During this same period, and because there was no government facility to care for some children who were wards of the Province, other than the New Brunswick Correctional Centre, Frank founded and was General Director of the Board of Fredericton Group Homes. This first of several Group homes was initially supported by the bishop of St. John, the Catholic Women’s League of St. Dunstan Parish, the local Holy Cross community and the Government of New Brunswick’s Departments of Justice and Social Services.
In the early 1980’s, as a member of the St. John Diocesan Justice Committee, Frank helped organize a project to provide seed potatoes to Nicaraguan farmers, in a cooperation with NB potato farmers. CIDA, the Diocese of St. John, CO-OP Atlantic, and the National Farmers Union of New Brunswick.
So now, Toronto. In 1973 a small group of Holy Cross priests rented a house in a poor neighbourhood on Grant Street, initially made up of a significant percentage of people from the Atlantic provinces, today much more diversified. The initial project was to develop pride among the residents of the neighbourhood. This we did over a period of several years by sponsoring a series of neighbourhood activities and become involved in local organizations like the parish, the school and the community centre. An ecumenical network of Christian lay communities across Toronto emerged and met regularly to support one another in our efforts to serve the poor in our neighbourhoods.
Even before going to Fredericton, it had been clear to me that citizen’s groups were an important piece of getting local needs brought to the attention of government and that the tools of nonviolence were essential. I learned this practically for the first time through participation in the grape boycotts organized by Cesar Chavez.
On one occasion an ecumenical group of clergy, including myself and the secretary of the Canadian Council of Churches tried to speak with the President of a large supermarket chain. He refused to see us and when we just
sat down in the reception area, turned up the head (literally) and called the police. The learnings of this experience served me well a few years later when a small group of four living in a poor neighbourhood in Toronto organized a fast in front of the local jail (Don Jail) in Toronto to protest capital punishment. The day following our arrival in front of the jail, Canada abolished the death penalty and we were catapulted into the international limelight. Later, I had occasion to be part of the protests against the Summit of the Americas in Quebec City and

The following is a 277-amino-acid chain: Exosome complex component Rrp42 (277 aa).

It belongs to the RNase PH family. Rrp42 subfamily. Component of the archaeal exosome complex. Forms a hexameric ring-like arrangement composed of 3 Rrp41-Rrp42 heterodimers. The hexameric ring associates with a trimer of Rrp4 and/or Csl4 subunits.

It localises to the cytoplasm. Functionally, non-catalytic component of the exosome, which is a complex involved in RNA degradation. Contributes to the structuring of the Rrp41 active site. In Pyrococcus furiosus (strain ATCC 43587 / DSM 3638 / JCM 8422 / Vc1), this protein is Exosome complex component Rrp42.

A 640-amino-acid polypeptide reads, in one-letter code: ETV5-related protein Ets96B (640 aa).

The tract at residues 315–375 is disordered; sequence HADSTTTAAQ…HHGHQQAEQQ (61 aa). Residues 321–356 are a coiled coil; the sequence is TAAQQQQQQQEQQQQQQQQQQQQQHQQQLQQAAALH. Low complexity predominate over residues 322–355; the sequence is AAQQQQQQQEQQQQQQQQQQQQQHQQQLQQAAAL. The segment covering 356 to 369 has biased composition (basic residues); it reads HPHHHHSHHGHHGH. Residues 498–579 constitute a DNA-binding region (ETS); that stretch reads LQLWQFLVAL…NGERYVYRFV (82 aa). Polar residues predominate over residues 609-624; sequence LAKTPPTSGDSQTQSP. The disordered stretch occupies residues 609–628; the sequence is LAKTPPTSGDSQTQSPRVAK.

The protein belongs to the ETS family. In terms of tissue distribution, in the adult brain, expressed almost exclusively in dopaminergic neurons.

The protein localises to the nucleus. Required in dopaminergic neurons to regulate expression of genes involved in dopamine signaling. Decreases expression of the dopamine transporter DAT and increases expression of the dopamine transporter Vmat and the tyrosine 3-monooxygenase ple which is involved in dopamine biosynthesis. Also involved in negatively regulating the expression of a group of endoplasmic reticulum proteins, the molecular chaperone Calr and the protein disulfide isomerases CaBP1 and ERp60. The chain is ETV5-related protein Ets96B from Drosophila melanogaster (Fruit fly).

any number of other demonstrations on specific issues in Ottawa, Toronto and Montreal. (The Bishop found me far too political to be assigned as pastor to St. Ann’s parish and so I asked to go to Peru.)
In 1979 St. Ann’s Parish was offered to the community and we made an official entrance into the pastoral ministry of the Archdiocese. The first Holy Cross pastor, Andrew Morasse, made a particular effort to welcome and integrate the immigrant community and, later the gay community, which had become prominent in the neighbourhood by then. Our theology formation program operated out of the Grant Street house for several years for before moving further north in the city. Some years later from 2006-2011 “The Toronto Project” with Frs. Frank Wagner and Don Bielby as Directors of Moreau Scholasticate was located in St Ann Parish rectory where Frank was pastor. It was developed to provide theological training to young religious from India with a view to their incorporation into our ministry in Canada. This led to a situation where several Holy Cross religious from India who were part of the Toronto project are pastors of St. Ann Parish and two other contiguous parishes, Holy Name and St. Joseph. Along with the Native Peoples’ Mission located in St. Ann Parish, they have become a large pastoral zone east of the Don River administered by Holy Cross priests from India. It is large, densely populated area whose residents have become less economically challenged due to the gentrification of the houses. However, there are still pockets of very poor persons who need the Food Bank and the area is still the locus of recent immigrants, especially from the Philippines, Vietnam and mainland China.
As pastor at St. Ann parish in Toronto and then later of St. Raphael parish in Burlington, Frank Wagner continued the collaboration with Development and Peace, the Food Bank created at St. Ann by the former pastor, Andrew Morasse, as well as sponsorship of Syrian refugee families. The still successful St. Macarina Counselling Centre was initiated and negotiated by Frank while he was chair of Zone One (the downtown Toronto parishes of the Archdiocese of Toronto). The Centre, sponsored by some of the parishes, offers free or sliding scale service to persons in crisis situations and recommended by pastors. From early on St. Ann had welcomed the only Indigenous Catholic Congregation in Toronto to worship at our parish. That work continues. Fr. Wilson Andrade, the Administrator of the Native Peoples, Mission has presented a proposal for a more intensive outreach ministry of the Mission and awaits Archdiocesan support. At St. Raphael Parish a concerted effort was made to have Laudato Si better known. This was also the case for the three parishes in Toronto (St. Ann, St. Joseph and Holy Name). Practical ways to implement ecological practices at the parishes were part of this.
Off to Peru and then back again:
When I arrived in Peru in January 1980, I was taken to the headquarters of the Peruvian Bishops’ Conference on the first day where we discussed the relaunch of a national human rights effort. (Military rule had ended a few months before and conditions were right for this to happen.) I was also invited to go with staff from the Bishops’ Conference to visit a notorious prison in the centre of the Capital: El Sexto. A few months later I found myself 500 kilometers to the north in the city of Chimbote and was asked to join the staff of the diocesan Social Justice